November 8, 2021

Better Online Gaming with Less Jitter & Lag

Fiber optics have created quite the buzz around the online gaming community. Not the bad kind of buzz caused by jitter and latency. The good kind of buzz, thanks to fiber’s amazing performance. Ask dedicated online gamers and they’ll tell you if you have a choice, fiber is the way to go. While you might think that’s just because techy geeks tend to gravitate to the latest gadget with all the bells and whistles, it’s far more than that. They’ve done their homework. They know fiber is faster and smoother.

Why is fiber a better internet connection option for gamers? There are several reasons.

Gamers care about connectivity

Not a shared connection

If you’ve ever tried to game in the evening, when everybody in the neighborhood is home and online, many of them on multiple devices, you know the frustration of lag and latency. Why does it do that?

No shared connections

Well, if you’re on a legacy cable connection that uses a copper cable to send and receive, you’re sharing your connection with the guy next door. And the family next to him. And the one down the street. That’s because cable is a shared connection. Essentially that means that while you may have gotten full-speed uploads and downloads during the middle of the day because nobody else was home, you’ll spend your evening sharing that connection and watching your speed drop as more neighbors log on. And if your house is the last one way down at the end of the cul-de-sac, you likely have the worst signal on the street.

With fiber optics, you get your own dedicated connection to get all the bandwidth all the time regardless of what your neighbors are doing. If they’re all streaming, Zooming, gaming, all at the same time – you don’t care because your system is humming along at full speed. It's yours, and yours alone.

Faster symmetrical upload and download

Most internet providers brag about their download speed because it tends to be the most impressive statistic to most end users. They don’t typically brag about their upload speed because it tends to be upwards of 90% slower than download speed. For example, if you’re getting 100 megabits per second download, you are likely only getting around 10 megabits per second upload speed.

Symmetrical Connection

This difference in speed doesn’t matter much for video conferences or streaming your favorite movies and shows. However, it makes a huge difference in gaming when signals are traveling both up and down. Fiber connections typically have symmetrical upload and download speeds, helping you keep up with the game because the signal is traveling both ways just as fast.

Now, as important as upload and download speeds are – and they are important – they’re not the only consideration. There are a few other factors to consider.

Better latency and jitter rates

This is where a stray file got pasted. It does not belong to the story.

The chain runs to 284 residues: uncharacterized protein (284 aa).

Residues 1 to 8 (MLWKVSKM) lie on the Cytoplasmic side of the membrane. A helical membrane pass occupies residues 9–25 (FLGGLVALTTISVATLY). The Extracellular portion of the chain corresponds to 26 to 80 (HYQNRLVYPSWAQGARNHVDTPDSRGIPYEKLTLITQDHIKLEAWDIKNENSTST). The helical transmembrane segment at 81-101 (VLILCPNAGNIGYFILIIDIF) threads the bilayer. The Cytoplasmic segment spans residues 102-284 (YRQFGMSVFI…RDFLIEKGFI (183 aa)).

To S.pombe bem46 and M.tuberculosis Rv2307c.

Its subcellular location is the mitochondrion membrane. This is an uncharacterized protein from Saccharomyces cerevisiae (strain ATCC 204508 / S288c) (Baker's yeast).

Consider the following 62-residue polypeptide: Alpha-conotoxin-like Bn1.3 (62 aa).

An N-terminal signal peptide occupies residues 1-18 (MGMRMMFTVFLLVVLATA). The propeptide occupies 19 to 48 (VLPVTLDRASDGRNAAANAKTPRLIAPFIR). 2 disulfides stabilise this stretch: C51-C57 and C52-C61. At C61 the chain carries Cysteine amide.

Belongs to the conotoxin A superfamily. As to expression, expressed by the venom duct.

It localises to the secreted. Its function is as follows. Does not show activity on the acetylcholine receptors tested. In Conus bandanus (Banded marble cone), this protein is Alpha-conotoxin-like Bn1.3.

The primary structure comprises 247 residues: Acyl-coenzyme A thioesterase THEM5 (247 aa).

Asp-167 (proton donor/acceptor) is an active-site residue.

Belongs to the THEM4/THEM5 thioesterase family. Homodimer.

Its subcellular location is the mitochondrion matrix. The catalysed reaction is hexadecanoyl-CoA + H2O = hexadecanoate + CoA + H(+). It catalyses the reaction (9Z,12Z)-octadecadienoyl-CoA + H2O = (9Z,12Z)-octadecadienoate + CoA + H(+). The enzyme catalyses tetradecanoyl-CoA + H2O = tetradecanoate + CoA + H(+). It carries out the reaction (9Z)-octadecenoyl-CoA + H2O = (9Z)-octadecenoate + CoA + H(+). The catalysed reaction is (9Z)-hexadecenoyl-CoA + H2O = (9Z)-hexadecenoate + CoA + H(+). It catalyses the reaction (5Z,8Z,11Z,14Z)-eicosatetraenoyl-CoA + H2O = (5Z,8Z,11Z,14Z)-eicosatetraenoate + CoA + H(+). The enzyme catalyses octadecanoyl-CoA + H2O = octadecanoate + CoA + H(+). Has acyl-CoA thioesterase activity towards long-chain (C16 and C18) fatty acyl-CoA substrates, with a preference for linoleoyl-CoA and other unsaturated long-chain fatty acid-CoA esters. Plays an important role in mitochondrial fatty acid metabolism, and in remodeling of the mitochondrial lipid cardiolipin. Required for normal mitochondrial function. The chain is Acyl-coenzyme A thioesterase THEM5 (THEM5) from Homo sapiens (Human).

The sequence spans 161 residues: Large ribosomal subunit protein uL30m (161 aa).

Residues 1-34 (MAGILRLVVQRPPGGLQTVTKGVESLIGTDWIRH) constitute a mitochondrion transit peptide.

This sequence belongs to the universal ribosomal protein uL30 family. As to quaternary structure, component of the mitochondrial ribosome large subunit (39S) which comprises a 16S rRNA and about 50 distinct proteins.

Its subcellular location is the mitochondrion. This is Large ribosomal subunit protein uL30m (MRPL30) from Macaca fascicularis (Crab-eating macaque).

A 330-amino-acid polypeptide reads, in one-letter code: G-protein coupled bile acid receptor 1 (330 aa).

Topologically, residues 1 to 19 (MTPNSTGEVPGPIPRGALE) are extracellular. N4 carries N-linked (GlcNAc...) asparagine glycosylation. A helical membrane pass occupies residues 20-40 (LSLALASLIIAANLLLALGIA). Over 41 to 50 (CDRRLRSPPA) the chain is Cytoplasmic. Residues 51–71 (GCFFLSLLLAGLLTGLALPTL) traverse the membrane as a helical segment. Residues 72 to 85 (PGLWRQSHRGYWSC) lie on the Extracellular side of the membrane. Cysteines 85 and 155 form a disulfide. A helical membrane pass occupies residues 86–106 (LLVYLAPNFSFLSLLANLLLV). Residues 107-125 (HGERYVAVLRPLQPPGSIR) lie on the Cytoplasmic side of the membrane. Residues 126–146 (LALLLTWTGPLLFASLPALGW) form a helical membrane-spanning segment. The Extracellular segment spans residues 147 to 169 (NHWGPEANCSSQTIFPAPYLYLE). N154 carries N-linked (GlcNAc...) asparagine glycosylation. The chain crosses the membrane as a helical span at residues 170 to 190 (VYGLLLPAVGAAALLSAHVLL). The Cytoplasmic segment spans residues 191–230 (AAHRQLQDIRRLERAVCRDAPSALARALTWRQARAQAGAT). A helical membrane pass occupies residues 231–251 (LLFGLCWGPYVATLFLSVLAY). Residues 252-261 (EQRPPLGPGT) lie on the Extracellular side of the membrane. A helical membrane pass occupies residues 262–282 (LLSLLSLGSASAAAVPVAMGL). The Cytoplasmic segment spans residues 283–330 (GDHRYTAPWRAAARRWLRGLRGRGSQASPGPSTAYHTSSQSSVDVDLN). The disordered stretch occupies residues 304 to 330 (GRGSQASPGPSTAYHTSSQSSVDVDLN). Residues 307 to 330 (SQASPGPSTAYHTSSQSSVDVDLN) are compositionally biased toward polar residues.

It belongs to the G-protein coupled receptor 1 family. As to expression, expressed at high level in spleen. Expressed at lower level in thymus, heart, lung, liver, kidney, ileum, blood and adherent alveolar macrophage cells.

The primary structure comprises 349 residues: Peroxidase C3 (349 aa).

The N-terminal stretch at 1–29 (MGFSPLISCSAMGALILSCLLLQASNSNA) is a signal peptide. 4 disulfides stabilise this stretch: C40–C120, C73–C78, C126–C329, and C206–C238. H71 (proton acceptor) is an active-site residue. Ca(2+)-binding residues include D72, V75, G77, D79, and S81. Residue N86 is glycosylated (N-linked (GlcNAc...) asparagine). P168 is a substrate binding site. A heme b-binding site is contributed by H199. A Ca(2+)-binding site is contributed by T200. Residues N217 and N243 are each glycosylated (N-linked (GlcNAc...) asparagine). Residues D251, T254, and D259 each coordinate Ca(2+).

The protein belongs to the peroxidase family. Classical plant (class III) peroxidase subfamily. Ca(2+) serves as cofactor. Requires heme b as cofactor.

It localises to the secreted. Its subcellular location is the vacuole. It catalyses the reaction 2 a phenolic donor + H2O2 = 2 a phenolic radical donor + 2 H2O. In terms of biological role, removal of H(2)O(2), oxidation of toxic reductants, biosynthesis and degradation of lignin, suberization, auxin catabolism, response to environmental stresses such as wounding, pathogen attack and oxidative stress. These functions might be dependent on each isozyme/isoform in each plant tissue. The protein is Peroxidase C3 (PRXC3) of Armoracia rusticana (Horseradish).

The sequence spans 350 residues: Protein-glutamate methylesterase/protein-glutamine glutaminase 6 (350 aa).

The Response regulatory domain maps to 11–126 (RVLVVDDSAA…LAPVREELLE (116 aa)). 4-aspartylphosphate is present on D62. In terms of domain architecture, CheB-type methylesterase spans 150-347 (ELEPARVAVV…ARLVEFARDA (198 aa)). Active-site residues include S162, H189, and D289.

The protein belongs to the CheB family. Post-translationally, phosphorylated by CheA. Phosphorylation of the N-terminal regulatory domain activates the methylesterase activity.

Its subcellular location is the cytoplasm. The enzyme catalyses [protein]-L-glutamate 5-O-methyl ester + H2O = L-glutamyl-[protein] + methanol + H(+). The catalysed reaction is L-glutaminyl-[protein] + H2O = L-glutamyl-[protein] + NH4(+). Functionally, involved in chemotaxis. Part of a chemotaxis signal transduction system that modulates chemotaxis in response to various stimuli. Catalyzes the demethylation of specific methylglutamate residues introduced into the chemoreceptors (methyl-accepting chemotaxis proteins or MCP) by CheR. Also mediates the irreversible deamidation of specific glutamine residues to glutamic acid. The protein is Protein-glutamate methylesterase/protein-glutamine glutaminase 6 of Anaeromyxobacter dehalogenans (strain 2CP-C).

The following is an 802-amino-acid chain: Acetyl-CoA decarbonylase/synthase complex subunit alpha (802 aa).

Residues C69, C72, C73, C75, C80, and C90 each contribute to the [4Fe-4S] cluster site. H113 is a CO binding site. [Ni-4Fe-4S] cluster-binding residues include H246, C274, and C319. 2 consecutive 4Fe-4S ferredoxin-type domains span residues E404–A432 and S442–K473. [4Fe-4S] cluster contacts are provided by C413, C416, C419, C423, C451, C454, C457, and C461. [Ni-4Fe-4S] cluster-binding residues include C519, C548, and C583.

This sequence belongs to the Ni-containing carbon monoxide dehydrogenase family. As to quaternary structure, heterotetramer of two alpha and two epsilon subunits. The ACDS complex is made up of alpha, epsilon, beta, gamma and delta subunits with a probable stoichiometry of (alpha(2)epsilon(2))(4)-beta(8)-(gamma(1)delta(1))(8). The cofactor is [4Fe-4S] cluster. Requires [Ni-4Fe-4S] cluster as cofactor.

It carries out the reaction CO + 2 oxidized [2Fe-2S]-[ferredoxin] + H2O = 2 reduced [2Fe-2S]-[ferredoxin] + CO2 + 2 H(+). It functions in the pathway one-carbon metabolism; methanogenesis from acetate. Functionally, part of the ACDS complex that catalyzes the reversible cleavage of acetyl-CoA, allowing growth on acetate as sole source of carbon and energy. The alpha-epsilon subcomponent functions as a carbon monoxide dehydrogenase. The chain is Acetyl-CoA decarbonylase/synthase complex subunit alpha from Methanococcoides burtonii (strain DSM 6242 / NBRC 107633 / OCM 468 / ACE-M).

The first is ping or latency. This is the time it takes for the signal to travel from your computer or game console to the server and back. Ping is critical for high-speed games, especially because even the slightest slowdown can cost you a life or the game if you can’t respond fast enough.

Jitters

The second is jitter. No, not the jitter that comes from too much caffeine, although that is often associated with gaming. This jitter is the unintended change in your ping or latency over time, causing hiccups in data packets sent to and from your computer or game console and the game server. It can get so bad that data packets arrive out of order, causing serious disruptions in the game playing experience.

Thanks to a clearer signal over a longer distance, fiber optics tend to perform better when it comes to latency and jitter, minimizing the damage caused by the internet connection. With latency and jitter reduced, you have a better gaming experience.

Aging copper infrastructure

Copper wires have carried communication signals since the days of Alexander Graham Bell. But just as we no longer use crank-handle phones, the wires that carried those early conversations are also outdated. Early internet providers mainly used copper cable because it was cheaper to run signals over existing materials than to be innovative. And it worked for a while.

However, that old technology has almost reached its limit as far as bandwidth and signal capacity. It just can’t keep up with fiber, which has over 700x the capacity of copper.

Old Copper Cable

Very few new internet providers are laying copper cables in the ground. Almost all of them have migrated to a full fiber-optic network for a host of reasons, including the ones above. If you have a choice, pick fiber.

When it comes to copper vs. fiber, it’s game on for fiber and game over for copper.

Game Over